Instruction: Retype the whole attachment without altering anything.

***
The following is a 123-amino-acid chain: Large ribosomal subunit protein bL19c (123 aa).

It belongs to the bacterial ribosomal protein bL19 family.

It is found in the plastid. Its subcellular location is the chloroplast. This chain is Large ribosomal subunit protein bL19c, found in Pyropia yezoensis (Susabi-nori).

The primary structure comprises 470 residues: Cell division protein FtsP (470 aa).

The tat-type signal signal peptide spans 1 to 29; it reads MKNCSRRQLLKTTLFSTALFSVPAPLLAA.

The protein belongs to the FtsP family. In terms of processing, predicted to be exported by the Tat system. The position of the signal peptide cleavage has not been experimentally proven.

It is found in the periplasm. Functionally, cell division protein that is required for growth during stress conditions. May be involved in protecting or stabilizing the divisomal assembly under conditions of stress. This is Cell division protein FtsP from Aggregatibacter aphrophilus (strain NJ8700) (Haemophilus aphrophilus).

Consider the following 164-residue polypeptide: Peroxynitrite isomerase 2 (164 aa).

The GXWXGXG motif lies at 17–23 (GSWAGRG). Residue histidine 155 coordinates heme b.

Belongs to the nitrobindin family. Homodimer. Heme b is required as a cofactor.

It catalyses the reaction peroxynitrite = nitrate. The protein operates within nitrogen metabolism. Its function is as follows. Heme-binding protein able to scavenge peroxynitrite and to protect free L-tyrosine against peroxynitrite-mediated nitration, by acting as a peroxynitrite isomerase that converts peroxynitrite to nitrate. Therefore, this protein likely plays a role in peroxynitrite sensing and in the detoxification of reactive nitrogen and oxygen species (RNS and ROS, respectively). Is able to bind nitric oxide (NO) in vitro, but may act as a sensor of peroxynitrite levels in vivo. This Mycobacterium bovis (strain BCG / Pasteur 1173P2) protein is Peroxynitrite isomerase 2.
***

The following is a 123-amino-acid chain: Large ribosomal subunit protein bL19c (123 aa).

It belongs to the bacterial ribosomal protein bL19 family.

It is found in the plastid. Its subcellular location is the chloroplast. This chain is Large ribosomal subunit protein bL19c, found in Pyropia yezoensis (Susabi-nori).

The primary structure comprises 470 residues: Cell division protein FtsP (470 aa).

The tat-type signal signal peptide spans 1 to 29; it reads MKNCSRRQLLKTTLFSTALFSVPAPLLAA.

The protein belongs to the FtsP family. In terms of processing, predicted to be exported by the Tat system. The position of the signal peptide cleavage has not been experimentally proven.

It is found in the periplasm. Functionally, cell division protein that is required for growth during stress conditions. May be involved in protecting or stabilizing the divisomal assembly under conditions of stress. This is Cell division protein FtsP from Aggregatibacter aphrophilus (strain NJ8700) (Haemophilus aphrophilus).

Consider the following 164-residue polypeptide: Peroxynitrite isomerase 2 (164 aa).

The GXWXGXG motif lies at 17–23 (GSWAGRG). Residue histidine 155 coordinates heme b.

Belongs to the nitrobindin family. Homodimer. Heme b is required as a cofactor.

It catalyses the reaction peroxynitrite = nitrate. The protein operates within nitrogen metabolism. Its function is as follows. Heme-binding protein able to scavenge peroxynitrite and to protect free L-tyrosine against peroxynitrite-mediated nitration, by acting as a peroxynitrite isomerase that converts peroxynitrite to nitrate. Therefore, this protein likely plays a role in peroxynitrite sensing and in the detoxification of reactive nitrogen and oxygen species (RNS and ROS, respectively). Is able to bind nitric oxide (NO) in vitro, but may act as a sensor of peroxynitrite levels in vivo. This Mycobacterium bovis (strain BCG / Pasteur 1173P2) protein is Peroxynitrite isomerase 2.